Clampdown on 'boiler room' fraud
The billion-pound trade in so-called "boiler room" fraud scams in the City of London is the target of a new police clampdown.
Operation Broadway saw detectives and fraud officials visit sites in the Square Mile, Canary Wharf and Westminster today to uncover suspected scams and warn businesses about taking on possible criminal tenants, who use prestigious addresses to gain a veneer of respectability.
The boiler room method sees fraudsters dupe their often elderly victims via cold calling, offering high percentage returns on a wide variety of investments, when really the large sums of money goes straight to criminals.
City of London Police, which is overseeing the intelligence-led operation, said that more than 5,000 investors lost a combined £1.73 billion through boiler room schemes reported to the Action Fraud crime prevention centre last year. It said figures suggest that on average each scheme makes £1.25 million.
Detective Superintendent Maria Woodall, who is leading Operation Broadway, said it was focused on targeting "investment frauds in the making, before they properly get off the ground and really get their claws into people who are simply looking to put their money in a safe place where it will give them a decent rate of return".
She said: "To do this we are working closely with mail forwarding and serviced office providers, stressing the importance of them being fully aware of how their premises are being used and the need for them to act quickly if they have evidence that their office space has been turned into a base for a boiler room fraud.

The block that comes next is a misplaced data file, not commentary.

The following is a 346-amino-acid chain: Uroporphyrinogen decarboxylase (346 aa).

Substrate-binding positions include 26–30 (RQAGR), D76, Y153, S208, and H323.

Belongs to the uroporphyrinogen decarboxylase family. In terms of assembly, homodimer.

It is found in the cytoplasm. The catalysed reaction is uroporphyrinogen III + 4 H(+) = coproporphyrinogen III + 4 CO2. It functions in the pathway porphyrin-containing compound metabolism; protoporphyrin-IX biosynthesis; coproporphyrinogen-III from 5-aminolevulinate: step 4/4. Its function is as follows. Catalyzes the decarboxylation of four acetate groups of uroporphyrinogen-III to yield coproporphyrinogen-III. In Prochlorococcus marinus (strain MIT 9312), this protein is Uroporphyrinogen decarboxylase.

"At the same time we are also drawing in more and more intelligence from workers who are increasingly operating as our eyes and ears in London's office blocks. We are finding this multi-faceted approach ... to be a powerful and effective way to tackle investment fraud and stop callous and ruthless criminals stealing and then blowing money that many of their victims had put aside to sustain them through retirement."
Operation Broadway included officers from City of London Police and Scotland Yard, plus City of London Corporation Trading Standards officials and agents from the Financial Conduct Authority and HM Revenue and Customs.
They are warning office rental companies to be on the look-out for tell-tale signs of a scam being run from their premises, warning they are at risk of being exploited to help criminal acts take place. The day of action also saw thousands of leaflets handed out to commuters outside major transport hubs during the morning rush hour, asking them to also be on the lookout for criminals in their buildings.
Signs include tenant companies that make up-front cash payments, choose short-term leases but do not put their names in reception, and operate irregular hours.
Jon Averns, the City of London Corporation's public protection director, said: "We're creating a hostile environment for investment scammers who use City addresses to create an illusion of respectability that plays an important part in persuading people to part with their money.
"Consumers, who are often elderly and vulnerable, are actively targeted by these scammers, and persuaded to trust them and transfer very large sums - typically over £50,000 - in the hope of gaining a little more income from the savings.
"Our message is simple: don't send your money to someone you don't know, for a product you haven't seen. If it sounds too good to be true, it probably is."